RSE Response on the Funding of EU Structural Fund Priorities in Scotland Post-Brexit

The RSE has responded to the Scottish Parliament’s Finance and Constitution Committee on their Inquiry into the Funding of EU Structural Funds Post-Brexit. The response illustrates that the cessation of Structural Funds in the UK presents an opportunity to develop a new fund (the Shared Prosperity Fund). Therefore, in the development of the Shared Prosperity Fund, both the UK and Scottish Governments should aim to reduce barriers to investment in projects and make processes, such as administration of funds, more efficient.

Paper summary

Since the Brexit referendum, the RSE has been engaged through our EU Strategy Group which has produced position papers, as well as responses to inquiries and consultations.

In the funding period 2014-20 of Structural Funds, Scotland has experienced relative success in funds as it received a level of fund proportionate to its population which was more than it would have received through the EU distribution formula. Moreover, if the Structural Funds continued to be accessed it is projected that Scotland would receive around £715m in the next funding period from 2021-27; this is less than it received in the period 2014-2020 as Scotland is due to receive a maximum of circa £810m.

The replacement of Structural Funds by the Shared Prosperity Fund (SPF) is welcome. However, there is a significant level of uncertainty around the SPF including its objectives, and the level of funding that will be allocated to Scotland. Nevertheless, this an opportunity to develop a new system tailored to the different needs of the UK regions.

Within the SPF, the RSE recommends that the current level of funding that Scotland receives is maintained and how these funds are distributed falls under the responsibility of the Scottish Government. There is scope to rethink the way money is distributed, the intended recipients and the desired outcomes. It is recommended that the Scottish Government use a mix of indicators such as Gross Domestic Product (GDP) and the Scottish Index for Multiple Deprivation (SIMD) to distribute funds and that the new criteria for funding are clear and succinct.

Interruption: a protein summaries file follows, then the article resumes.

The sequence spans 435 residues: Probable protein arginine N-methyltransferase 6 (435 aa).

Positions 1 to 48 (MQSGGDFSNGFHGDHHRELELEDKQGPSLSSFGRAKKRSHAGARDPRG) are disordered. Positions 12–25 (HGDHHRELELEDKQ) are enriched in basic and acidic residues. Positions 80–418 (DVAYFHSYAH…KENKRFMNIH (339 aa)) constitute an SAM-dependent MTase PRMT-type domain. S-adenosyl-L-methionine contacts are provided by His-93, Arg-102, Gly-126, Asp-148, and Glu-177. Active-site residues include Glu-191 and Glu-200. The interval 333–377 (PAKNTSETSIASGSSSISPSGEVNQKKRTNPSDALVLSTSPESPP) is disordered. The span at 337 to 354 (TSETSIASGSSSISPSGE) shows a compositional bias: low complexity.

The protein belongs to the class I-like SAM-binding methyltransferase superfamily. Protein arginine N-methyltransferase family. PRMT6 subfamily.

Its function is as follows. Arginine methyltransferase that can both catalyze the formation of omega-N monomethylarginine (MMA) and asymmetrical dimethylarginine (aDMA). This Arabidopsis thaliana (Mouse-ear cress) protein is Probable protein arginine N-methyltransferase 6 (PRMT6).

There are several barriers within the current system which could be addressed in the development of the SPF. One of the largest is acquiring the resource and capacity, within both central and local governments, to develop and administer the new system. The level of compliance must be reviewed and the RSE would favour a sophisticated approach to compliance which would ensure compliance would be proportionate to the size of the project. It is important that the new approach is inclusive and that there is a significant level of stakeholder engagement to help reduce potential barriers to investment in projects.

Levels of administration will be reduced if the approach and processes are simplified. The SPF should not lose sight of the original purpose of the funds which is to reduce regional disparities. The distribution of funds could be tied to the wider economic and social policy of the Scottish Government. Therefore, using the Scottish National Performance Framework to monitor and evaluate funds and projects would be appropriate.

There is a level of uncertainty around the replacement of the Common Agricultural Policy (CAP) and how the SPF will relate to this. This needs to be considered as both will have a social element.

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